In his Dec. 29 op-ed column, Robert J. Samuelson said that strong consumer spending can no longer be relied upon as the engine of this country's economic growth because of rising consumer debt, increasing interest rates, a costlier welfare state and the effects of globalization.
He left out another factor: Oil prices averaged $26 a barrel in 2002, $31 in 2003 and $41 in 2004. Prices are projected to be higher this year because oil supplies may be diminishing at the same time demand is increasing worldwide. This likely will drive the cost of energy higher for everyone.
As Mr. Samuelson pointed out, the dollar has depreciated 15 percent since early 2002 and will probably depreciate more as federal and consumer debt make dollars and Treasury notes less attractive to foreign investors and foreign central bankers. This could increase the cost of oil for Americans more rapidly than for others.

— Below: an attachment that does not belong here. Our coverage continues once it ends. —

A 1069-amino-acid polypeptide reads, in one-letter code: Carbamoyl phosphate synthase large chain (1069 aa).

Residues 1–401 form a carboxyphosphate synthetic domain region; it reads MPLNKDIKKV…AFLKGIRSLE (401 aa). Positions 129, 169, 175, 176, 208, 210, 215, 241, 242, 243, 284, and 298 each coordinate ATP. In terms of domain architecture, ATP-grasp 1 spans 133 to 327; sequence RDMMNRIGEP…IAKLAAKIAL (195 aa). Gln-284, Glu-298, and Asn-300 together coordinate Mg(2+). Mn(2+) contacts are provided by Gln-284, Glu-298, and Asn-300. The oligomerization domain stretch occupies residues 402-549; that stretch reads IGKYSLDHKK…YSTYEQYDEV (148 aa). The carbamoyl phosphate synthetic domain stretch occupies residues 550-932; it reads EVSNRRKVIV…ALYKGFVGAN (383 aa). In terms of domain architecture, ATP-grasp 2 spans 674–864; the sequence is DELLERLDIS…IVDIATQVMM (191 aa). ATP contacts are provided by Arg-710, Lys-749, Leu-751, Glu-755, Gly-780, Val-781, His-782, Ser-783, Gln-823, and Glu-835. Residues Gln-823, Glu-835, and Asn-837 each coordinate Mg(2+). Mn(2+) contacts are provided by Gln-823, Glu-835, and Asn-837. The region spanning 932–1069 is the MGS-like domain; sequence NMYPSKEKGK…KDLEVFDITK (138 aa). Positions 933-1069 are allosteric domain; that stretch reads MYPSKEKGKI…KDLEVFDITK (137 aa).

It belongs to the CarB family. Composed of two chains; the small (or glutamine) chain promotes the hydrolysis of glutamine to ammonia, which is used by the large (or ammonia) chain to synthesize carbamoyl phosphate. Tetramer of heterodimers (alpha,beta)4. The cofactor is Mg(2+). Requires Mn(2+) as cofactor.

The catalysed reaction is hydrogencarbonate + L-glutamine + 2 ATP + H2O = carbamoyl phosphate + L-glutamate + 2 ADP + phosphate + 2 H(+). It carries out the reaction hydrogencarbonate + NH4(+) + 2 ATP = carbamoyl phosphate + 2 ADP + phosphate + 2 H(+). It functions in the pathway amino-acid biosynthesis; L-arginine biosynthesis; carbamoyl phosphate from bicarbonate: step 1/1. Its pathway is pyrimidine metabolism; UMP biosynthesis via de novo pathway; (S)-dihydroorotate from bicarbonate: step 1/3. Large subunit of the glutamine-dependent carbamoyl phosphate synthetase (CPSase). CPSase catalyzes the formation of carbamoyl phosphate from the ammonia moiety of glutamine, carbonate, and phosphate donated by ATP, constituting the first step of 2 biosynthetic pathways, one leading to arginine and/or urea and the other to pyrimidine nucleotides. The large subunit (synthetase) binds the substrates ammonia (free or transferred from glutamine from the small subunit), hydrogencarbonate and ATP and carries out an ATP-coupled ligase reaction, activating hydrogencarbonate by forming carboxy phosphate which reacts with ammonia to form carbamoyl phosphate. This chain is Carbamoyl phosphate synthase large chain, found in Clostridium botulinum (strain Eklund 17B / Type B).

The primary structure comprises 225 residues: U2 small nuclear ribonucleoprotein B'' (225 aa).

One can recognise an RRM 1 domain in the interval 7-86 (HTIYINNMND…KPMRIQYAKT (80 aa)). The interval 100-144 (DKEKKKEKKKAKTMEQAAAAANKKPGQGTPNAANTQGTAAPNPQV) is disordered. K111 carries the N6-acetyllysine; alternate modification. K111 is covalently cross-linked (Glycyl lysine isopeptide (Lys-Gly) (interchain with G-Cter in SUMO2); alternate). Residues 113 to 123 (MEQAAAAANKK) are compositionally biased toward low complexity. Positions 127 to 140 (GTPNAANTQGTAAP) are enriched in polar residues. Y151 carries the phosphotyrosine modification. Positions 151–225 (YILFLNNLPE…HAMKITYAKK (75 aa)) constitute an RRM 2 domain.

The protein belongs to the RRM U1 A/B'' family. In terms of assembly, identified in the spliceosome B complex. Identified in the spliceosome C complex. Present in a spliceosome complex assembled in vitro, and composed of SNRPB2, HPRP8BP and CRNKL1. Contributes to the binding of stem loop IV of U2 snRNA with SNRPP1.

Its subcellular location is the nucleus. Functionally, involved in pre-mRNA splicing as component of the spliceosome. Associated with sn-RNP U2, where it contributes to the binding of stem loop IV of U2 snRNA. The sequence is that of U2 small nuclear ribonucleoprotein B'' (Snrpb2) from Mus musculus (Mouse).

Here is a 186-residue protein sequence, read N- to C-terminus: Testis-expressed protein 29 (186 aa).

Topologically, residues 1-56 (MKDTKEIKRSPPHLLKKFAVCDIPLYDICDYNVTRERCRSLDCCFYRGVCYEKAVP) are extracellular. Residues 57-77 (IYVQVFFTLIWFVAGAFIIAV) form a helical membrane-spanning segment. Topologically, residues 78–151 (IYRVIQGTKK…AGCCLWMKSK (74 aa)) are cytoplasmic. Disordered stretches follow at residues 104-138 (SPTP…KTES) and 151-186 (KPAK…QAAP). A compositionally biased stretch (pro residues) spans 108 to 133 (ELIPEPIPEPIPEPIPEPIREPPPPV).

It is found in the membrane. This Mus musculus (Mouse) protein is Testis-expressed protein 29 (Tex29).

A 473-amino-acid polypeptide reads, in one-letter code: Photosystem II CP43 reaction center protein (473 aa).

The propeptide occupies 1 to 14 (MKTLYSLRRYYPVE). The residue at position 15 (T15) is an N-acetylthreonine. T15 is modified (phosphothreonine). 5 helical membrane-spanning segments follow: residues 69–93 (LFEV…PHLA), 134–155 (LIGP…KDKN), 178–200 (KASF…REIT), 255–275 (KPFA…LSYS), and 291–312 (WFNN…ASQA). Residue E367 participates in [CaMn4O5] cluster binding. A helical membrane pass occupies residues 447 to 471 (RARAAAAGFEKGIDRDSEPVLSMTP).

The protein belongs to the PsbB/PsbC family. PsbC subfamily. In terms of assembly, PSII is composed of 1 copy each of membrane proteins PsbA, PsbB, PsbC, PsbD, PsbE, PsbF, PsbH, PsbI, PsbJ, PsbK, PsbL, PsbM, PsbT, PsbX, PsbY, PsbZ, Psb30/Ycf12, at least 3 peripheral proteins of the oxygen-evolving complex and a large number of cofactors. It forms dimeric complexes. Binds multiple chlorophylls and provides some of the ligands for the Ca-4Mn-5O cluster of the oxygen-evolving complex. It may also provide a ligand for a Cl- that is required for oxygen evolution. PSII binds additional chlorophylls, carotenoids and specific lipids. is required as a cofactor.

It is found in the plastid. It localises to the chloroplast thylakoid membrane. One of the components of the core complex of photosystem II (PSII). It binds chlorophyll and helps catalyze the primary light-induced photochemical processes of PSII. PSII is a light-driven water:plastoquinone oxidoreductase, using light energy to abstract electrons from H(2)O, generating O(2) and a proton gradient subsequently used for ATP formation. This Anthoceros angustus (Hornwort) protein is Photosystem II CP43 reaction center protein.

Mr. Samuelson further noted that the U.S. economy is resilient and innovative; however, this is at odds with our dependence on cheap energy. We are half as efficient in our energy consumption as Europe and Japan and therefore arguably twice as vulnerable to rising oil prices.
One also can reasonably question Mr. Samuelson's logic that a depreciated dollar can increase U.S. exports. During George W. Bush's first administration, the dollar declined in value relative to the euro more than 30 percent, while the current accounts deficit has nearly doubled. With rising energy costs, we have no guarantee that a depreciating dollar will result in increasing exports.